Tuesday Takeaway: What governs the listing agreement?

Tuesday Takeaway: What governs the listing agreement?

What governs, the executed contract between the parties or the listing agreement?

real estate closingQuestion:

The executed contract discloses a 3.0% commission to the cooperating broker.  The listing discloses a 2.5% commission to a cooperating broker.  Per the contract, I collected 3% for the cooperating broker.  Closing is today and the sellers’ attorney says to reduce it to 2.5%.  What governs, the executed contract between the parties or the listing agreement?

 

Answer:

A purchase and sale agreement that mentions commission does not control the broker unless, of course, the agent or broker signed the contract. Otherwise, the broker has a right to stand on the commission advertised. In the scenario, the seller signed the contract, which was HIGHER than the listing. As such, they might be liable for 3%. Maybe the contract was prepared by the buyer’s broker, who inserted the wrong amount without anyone noticing. It seems to me that the real estate contract is an agreement between the buyer and seller and should not change the listing agreement between the seller and the broker. The “FARBAR AS IS” form states that the commission should be paid under the separate brokerage agreement. Usually, percentage to brokers information is inserted in contracts for the benefit of the closing agent but should not be binding between broker and seller.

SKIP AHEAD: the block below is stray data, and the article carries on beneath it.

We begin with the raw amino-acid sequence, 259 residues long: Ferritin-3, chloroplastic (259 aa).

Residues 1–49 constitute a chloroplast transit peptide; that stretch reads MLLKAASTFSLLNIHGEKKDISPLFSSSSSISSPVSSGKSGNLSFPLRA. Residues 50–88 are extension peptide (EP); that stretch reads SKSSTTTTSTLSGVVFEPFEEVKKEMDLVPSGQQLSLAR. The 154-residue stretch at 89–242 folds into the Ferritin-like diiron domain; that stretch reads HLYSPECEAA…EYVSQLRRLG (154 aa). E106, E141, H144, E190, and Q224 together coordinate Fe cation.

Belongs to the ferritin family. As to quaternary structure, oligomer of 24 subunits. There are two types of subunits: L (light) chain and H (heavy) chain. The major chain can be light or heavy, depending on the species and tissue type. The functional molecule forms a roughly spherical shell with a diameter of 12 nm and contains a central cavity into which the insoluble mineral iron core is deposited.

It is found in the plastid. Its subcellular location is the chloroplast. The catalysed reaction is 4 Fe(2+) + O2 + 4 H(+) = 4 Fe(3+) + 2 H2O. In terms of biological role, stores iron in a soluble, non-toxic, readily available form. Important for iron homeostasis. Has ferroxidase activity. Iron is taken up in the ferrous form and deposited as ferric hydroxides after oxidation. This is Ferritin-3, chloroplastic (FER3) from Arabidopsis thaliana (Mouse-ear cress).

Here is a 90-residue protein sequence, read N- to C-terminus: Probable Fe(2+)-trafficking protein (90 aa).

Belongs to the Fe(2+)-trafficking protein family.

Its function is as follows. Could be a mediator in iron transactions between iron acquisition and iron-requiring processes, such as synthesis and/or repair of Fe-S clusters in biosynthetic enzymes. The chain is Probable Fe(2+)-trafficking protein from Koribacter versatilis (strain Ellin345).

If this is a residential contract, the MLS should reflect the amount of the commission that is payable to the cooperating broker. If the listing agreement states 2.5%, you cannot increase that amount to the cooperating broker.

If they dispute it, tell them that you will hold the total amount payable under the listing agreement in escrow until they can agree. For most situations, I would propose an escrow, but it may be useful to indicate you will immediately after closing interplead the entire commission into the circuit court and let them fight it out there. Nothing gets someone’s attention more than an interpleader. “What do you mean I have to get an attorney on this?” I am betting the selling agent’s broker will get it resolved in short order.

Additionally, the FARBAR AS-IS contract has language on the signature page that explicitly states that the contract cannot be used to modify the compensation outlined in MLS.

 

For all your real estate closing, contract and listing agreement question, contact the Orlando Real Estate Attorneys at Nishad Khan today!

Tuesday Takeaway 2.11.20

The Orlando Real Estate Attorneys at the Law Offices of Nishad Khan P.L. serve clients with Residential, Commercial, and Investment Real Estate Transactions. Let our expertise in Central Florida Real Estate help you.